EconPapers    
Economics at your fingertips  
 

Widows' Land Security in the Era of HIV/AIDS: Panel Survey Evidence from Zambia

Antony Chapoto (), Thomas Jayne () and Nicole Mason

Economic Development and Cultural Change, 2011, vol. 59, issue 3, 511 - 547

Abstract: In areas of Africa hard hit by HIV/AIDS, there are growing concerns that many women lose access to land after the death of their husbands. However, there remains a dearth of quantitative evidence on the proportion of widows who lose access to their deceased husband's land, whether they lose all or part of that land, and whether there are factors specific to the widow, her family, or the broader community that influence her ability to maintain rights to land. This study examines these issues using average treatment effects models with propensity score matching applied to a nationally representative panel data of 5,342 rural households surveyed in 2001 and 2004. Results are highly variable, with roughly a third of households incurring the death of a male household head controlling less than 50% of the land they had prior to their husband's death, while over a quarter actually controlled as much or even more land than while their husbands were alive. Widows who were in relatively wealthy households prior to their husband's death lose proportionately more land than widows in households that were relatively poor. Older widows and widows related to the local headman enjoy greater land security. Women in matrilineal inheritance areas were no less likely to lose land than women in patrilineal areas.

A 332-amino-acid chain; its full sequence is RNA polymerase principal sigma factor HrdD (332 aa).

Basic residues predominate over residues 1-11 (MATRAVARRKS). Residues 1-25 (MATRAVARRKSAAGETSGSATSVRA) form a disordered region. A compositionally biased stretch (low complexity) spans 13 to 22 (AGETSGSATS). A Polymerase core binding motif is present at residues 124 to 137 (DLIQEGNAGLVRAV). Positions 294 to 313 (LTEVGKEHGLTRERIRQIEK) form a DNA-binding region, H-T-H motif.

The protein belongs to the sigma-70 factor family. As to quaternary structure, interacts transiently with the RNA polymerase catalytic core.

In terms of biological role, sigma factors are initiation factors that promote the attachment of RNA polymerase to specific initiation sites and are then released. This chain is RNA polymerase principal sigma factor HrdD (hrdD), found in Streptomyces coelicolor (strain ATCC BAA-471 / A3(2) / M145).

Date: 2011
References: View references in EconPapers View complete reference list from CitEc
Citations: View citations in EconPapers (10) Track citations by RSS feed

Downloads: (external link)
http://dx.doi.org/10.1086/658346 (application/pdf)
http://dx.doi.org/10.1086/658346 (text/html)
Access to the online full text or PDF requires a subscription.

Related works:
This item may be available elsewhere in EconPapers: Search for items with the same title.

Export reference: BibTeX RIS (EndNote, ProCite, RefMan) HTML/Text

Persistent link: https://EconPapers.repec.org/RePEc:ucp:ecdecc:doi:10.1086/658346

Access Statistics for this article

More articles in Economic Development and Cultural Change from University of Chicago Press
Bibliographic data for series maintained by Journals Division ().

 
Page updated 2022-01-07
Handle: RePEc:ucp:ecdecc:doi:10.1086/658346